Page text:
It was Charlotte Zolotow, then senior editor, in the dept., who wrote me a report on the first sample pages of Harriet and said, “You have to get this writer to come in and talk. This isn’t a book, but it could be.” As I remember it the agent sent us, at first, material that really eventually became the contents of Harriet’s notebook about her classmates. I asked Charlotte to sit in with us and Louise sat sullenly, hands jammed into her pockets, while we expressed enthusiasm over what we’d seen, over her drawings, and we began to ask questions. “Why these drawings? Why these comments?” We talked for about an hour trying to draw her out. Trying to share with her our eagerness to help her expand whatever it was she had in her head and make a real book out of it. After at least an hour she looked up and said, “So you’re not really interested, are you?” (Nordstrom, 385-6)
Fitzhugh’s manuscript, initially the writings and drawings of a character later identified as Harriet, but without the framing story, was sent to legendary children’s book editor Ursula Nordstrom by Fitzhugh’s agent. This proved to be a fateful pairing. Nordstrom, along with staff members like Charlotte Zolotow (herself a children’s book writer), shepherded through the production process such groundbreaking books as Maurice Sendak’s Where the Wild Things Are, Margaret Wise Brown’s Runaway Bunny, and E.B. White’s Charlotte’s Web. She was known for her ability to nurture writers, and the author meeting was among her strongest tools for finding new talent. From her first meeting with Fitzhugh, described above, until their falling-out three books later, Nordstrom was an indispensable touchstone for Fitzhugh. The letters Nordstrom wrote her reveal the normal chafing of an artist against the editorial process, but also show how sensitive Nordstrom was to the pain of creativity. One scholar describes Nordstrom as “coach and fan, confessor and healer, surrogate mother and devoted friend” to her authors (Marcus, xxx); another has surmised that Nordstrom “may have been a source for Ole Golly.” (Wolf, 57).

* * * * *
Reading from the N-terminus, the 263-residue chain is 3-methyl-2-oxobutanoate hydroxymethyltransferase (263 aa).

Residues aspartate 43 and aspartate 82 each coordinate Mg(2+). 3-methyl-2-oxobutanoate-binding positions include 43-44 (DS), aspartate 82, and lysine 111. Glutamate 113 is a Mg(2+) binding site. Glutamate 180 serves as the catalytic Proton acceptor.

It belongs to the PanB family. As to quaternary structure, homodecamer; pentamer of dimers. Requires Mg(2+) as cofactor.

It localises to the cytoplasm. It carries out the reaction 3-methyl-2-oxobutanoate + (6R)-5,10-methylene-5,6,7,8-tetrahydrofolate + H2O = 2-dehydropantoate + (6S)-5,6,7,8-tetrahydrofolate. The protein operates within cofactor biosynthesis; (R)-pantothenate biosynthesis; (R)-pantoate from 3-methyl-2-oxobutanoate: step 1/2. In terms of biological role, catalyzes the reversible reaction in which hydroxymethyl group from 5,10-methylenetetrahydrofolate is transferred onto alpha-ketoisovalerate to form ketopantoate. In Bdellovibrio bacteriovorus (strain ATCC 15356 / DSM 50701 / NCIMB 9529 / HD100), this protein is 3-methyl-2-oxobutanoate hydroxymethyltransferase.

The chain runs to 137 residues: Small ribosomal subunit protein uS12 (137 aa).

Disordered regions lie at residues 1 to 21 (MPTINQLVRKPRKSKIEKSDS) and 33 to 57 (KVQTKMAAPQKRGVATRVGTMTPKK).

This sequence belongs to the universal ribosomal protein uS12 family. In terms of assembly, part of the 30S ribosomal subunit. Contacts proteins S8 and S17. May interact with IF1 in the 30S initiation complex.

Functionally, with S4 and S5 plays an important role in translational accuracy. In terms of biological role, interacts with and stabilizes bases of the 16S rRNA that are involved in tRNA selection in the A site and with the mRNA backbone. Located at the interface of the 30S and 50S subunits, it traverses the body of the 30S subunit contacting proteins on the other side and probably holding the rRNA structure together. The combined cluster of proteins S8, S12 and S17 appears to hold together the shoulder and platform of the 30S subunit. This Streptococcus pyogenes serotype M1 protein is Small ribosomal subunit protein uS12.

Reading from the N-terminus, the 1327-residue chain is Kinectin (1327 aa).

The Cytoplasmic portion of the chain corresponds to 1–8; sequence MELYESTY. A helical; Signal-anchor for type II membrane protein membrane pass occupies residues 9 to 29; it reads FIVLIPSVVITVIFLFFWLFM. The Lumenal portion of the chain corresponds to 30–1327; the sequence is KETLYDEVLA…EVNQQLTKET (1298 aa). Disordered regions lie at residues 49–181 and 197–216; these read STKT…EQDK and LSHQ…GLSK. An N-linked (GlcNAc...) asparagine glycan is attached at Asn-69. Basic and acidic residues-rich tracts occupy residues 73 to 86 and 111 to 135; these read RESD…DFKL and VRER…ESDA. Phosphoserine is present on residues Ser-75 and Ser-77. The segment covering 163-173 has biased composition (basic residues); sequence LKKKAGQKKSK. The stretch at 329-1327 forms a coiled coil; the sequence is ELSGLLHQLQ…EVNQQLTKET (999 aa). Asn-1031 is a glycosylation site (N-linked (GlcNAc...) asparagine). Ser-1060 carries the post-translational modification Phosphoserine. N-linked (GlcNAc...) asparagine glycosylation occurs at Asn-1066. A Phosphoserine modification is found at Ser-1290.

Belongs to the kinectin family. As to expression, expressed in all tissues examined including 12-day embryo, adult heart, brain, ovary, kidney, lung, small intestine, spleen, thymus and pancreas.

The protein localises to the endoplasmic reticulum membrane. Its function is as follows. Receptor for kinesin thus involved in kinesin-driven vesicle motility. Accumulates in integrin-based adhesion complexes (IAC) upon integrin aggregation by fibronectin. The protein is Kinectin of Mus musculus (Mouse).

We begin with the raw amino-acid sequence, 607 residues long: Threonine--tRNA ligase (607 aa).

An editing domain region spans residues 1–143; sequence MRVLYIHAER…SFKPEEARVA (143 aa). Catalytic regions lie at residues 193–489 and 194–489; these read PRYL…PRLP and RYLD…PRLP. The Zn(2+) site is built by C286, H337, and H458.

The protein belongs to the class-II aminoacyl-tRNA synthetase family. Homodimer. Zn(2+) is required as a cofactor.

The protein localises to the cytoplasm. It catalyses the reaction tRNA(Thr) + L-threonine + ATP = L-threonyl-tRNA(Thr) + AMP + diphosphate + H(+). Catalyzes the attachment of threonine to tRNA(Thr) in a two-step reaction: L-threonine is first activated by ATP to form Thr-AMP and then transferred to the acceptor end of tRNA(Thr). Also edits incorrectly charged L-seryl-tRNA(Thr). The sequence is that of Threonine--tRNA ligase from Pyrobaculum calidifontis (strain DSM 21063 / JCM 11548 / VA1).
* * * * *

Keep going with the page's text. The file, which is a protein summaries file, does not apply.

At the time she was working on Harriet the Spy, Fitzhugh had no experience as a writer. Fitzhugh “wasn’t so sure of herself with Harriet. She knew what she wanted to do but if I
made a suggestion she didn’t take umbrage,” Nordstrom remembered years later. (Natov, 125). She also had a financial incentive to get Harriet published. Studying art and painting, she lived on a small income from her grandmother’s estate. “[T]he small advance we were able to give her on the first few pages of Harriet meant a great deal to her,” Nordstrom said. (Nordstrom, 385)
Fitzhugh’s illustrations also became an integral part of Harriet the Spy. Perhaps because Fitzhugh was more comfortable as an artist than as a writer, Nordstrom does not mention any discussions or guidance she gave regarding the pictures.
Nordstrom, Ursula. Dear Genius: the Letters of Ursula Nordstrom. Collected and edited by Leonard S. Marcus. (New York: HarperCollins, 1998).
Wolf, Virginia L. Louise Fitzhugh. (New York: Twayne, 1991).
Marcus, Leonard S. “Introduction.” In Nordstrom, Ursula. Dear Genius: the Letters of Ursula Nordstrom. Collected and edited by Leonard S. Marcus. (New York: HarperCollins, 1998).
Natov, Roni and DeLuca, Geraldine. “Discovering Contemporary Classics: An Interview with Ursula Nordstrom.” The Lion and the Unicorn 3:1 (1979), pp. 119-135.